I'm sharing my perspective on abortion through a concise message from a colleague, the Reverend Kurt Stancil. He and his wife pastor Wayman AME Church on Kingshighway. If I could express my personal position more clearly than him, I would. But I'll spare you and let his words speak on my behalf.
I'm not trying to sway or change anyone's mind but to offer my perspective and invite you to engage with yours. If you would like to comment, please do. Let's create a safe space for dialogue and learning from one another.
-- Pastor Rebecca
In mid October, while in Yonkers, New York, I toured a beautiful Episcopal Church called St. John's Yonkers. The congregation was founded in 1693. Their sanctuary seats 600. Unfortunately, their average Sunday attendance has dropped to around 50. Brace yourself; their property insurance is $80,000 a year!
While I was talking with their Rector, Bishop Deon called. He told me the 6300 Minnesota property has significant repair issues and substantial insurance premiums. He clarified that purchasing the property would be catastrophic for our community. It was God's perfect timing to receive that call in a church that anticipates closing in a few years due to a similar problem.
In this discernment process, two things have come to the fore that hadn't been visible before (at least to me).
1. Parking is a critical issue for us. We need more of it if we are to continue to be vital.
2. We could plant churches in South County as we continue to grow.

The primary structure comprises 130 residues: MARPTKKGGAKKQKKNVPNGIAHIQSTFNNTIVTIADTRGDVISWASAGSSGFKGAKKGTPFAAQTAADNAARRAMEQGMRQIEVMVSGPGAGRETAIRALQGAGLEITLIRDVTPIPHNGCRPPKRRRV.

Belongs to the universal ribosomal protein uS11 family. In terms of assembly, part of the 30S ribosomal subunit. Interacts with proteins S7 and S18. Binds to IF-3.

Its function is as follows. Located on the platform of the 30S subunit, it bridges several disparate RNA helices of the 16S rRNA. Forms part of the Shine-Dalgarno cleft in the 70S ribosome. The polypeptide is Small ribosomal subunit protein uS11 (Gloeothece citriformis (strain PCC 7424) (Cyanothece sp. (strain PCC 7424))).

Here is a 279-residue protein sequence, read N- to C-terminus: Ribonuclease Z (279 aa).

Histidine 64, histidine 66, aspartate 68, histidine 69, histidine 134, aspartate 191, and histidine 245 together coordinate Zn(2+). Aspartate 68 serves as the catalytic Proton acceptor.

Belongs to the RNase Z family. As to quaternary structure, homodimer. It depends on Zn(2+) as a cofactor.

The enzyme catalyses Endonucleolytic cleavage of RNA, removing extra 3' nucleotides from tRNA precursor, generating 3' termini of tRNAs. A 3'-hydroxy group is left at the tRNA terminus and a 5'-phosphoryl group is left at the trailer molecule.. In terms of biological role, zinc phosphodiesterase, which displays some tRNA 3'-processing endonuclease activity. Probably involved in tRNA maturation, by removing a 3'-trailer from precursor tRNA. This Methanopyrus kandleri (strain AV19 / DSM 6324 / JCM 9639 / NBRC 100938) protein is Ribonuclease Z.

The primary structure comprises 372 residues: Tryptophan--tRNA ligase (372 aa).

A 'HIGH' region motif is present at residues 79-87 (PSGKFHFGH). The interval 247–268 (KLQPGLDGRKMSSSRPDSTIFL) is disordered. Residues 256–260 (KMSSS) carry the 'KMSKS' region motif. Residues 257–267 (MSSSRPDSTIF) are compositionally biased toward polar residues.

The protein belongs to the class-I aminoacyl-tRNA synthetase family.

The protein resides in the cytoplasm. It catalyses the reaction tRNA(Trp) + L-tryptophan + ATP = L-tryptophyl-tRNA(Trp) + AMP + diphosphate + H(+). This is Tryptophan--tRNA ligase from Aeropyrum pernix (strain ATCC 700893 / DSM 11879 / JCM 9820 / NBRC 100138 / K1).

These are essential and exciting considerations. I suspect you could name others.
So, now, we move into a new phase of discernment. The Bishop's realtor will look around Carondelet to see if other properties might better meet our needs.
It's a stretch to keep ourselves open to that, but God has a plan, and it's so good for us to surrender to new ideas, even when they don't lead to anything. Surrender is a spiritual practice of the highest order!
I join you in continuing to pray for our community. May we see our property with fresh eyes, open to new possibilities wherever God calls us.
-- Pastor Rebecca
Does it startle you to see the busts of three women sitting on top of the altar?
The three women were martyrs whose skulls were encased in wooden representations. The whole scene is displayed in a room at The Cloisters, a part of the Metropolitan Museum of Art in New York.
When I saw this, I was captivated by the power, serenity, and presence the three busts added to the altar. They seemed right at home above the coat of arms, and the stories behind them depicting the life of a saint. For me, the three women dominated the space and left me with a question: Is this okay?
Is it okay for these busts of women to be on the altar? What’s allowed? For that matter, who is allowed? I could easily imagine disgruntled museum patrons complaining that “The only things that should be placed on an altar are the sacraments and all such utensils as support the celebration of the Eucharist.”
Were these busts profaning that? These women had literally given their lives for their faith. They had laid themselves on the altar. And now their bones rest on one.
For half of my life, I believed women shouldn't be ordained. It took a spiritual transformation, literally a vision, for me to begin to change. I learned that it was the inward leanings of my heart and personality that enabled me to fulfill this vocation. My gender is both an asset and a liability; like most of our particulars!
Jesus used a little child to teach us who was most important. He took a little child, stood him by his side and said, 'Whoever welcomes this child in my name, welcomes me. For whoever welcomes me welcomes the one who sent me; for the least among all of you is the greatest.' Luke 9:46 – 48.